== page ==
“We’ve had some online training available for several years, but with the increased risks of in-person gathering, we’ve had to significantly increase our online and virtual offerings,” said Extension Associate Karen Snape, who provides support for the program. “We’ve adjusted to offer our courses online and asynchronously, and we’ve expanded our offerings when it comes to continuing education courses.”
Asynchronous courses do not have set meeting times; each individual can learn at their own pace. One benefit is that loggers who would ordinarily have to take days off work can more easily accommodate classes into their demanding work schedules. “Most loggers are working on a production basis, meaning that they are paid based on what they produce,” Barrett said. “When they have to take a day off for training, that can impact them significantly.”
While some trainings cannot be replicated online, Snape notes that participants have adjusted surprisingly well to virtual training. “I’ve definitely seen an increase in their comfort level during the pandemic. Maybe it’s having kids doing school online or connecting with loved ones via Zoom, but their capacity to make use of our online resources has improved.”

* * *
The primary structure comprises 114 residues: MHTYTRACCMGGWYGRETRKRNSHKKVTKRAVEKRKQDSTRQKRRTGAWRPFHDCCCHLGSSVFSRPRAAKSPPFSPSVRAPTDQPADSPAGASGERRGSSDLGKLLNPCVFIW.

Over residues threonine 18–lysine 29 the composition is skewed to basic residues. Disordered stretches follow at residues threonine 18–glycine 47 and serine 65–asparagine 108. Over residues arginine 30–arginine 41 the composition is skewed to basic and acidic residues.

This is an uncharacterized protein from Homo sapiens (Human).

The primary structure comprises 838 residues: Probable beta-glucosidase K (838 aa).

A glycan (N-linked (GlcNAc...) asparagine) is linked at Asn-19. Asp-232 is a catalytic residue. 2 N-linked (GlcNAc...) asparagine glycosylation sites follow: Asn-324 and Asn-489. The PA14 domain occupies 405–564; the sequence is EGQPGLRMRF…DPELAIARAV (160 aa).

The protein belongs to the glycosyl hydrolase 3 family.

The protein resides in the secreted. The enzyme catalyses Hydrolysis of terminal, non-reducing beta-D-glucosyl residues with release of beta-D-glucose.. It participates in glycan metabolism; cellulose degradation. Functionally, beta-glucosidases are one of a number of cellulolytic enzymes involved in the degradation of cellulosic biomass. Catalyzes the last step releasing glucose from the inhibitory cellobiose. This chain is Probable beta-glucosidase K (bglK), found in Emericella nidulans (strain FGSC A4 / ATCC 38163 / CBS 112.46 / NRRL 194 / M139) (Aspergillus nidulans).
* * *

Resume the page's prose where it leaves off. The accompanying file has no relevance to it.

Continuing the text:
Virginia Master Naturalists pitch in
The Virginia Master Naturalist Program, a statewide organization of 29 chapters and more than 2,200 volunteers, works to provide education, outreach, and service to individuals and communities through citizen science and stewardship.
“There is still a big demand for people wanting to become Master Naturalists,” said Program Director Michelle Prysby. “But when you’re facing a global pandemic, that puts the brakes on a lot of what volunteers are able to do. A big message from me to volunteers is to do what you can, and we’ll do what we can to find alternative ways to keep people engaged.”
Many of the regional chapters have moved their meetings online, and the program has increased opportunities for online learning, providing more than 20 webinars to connect volunteers to new service projects and learning opportunities.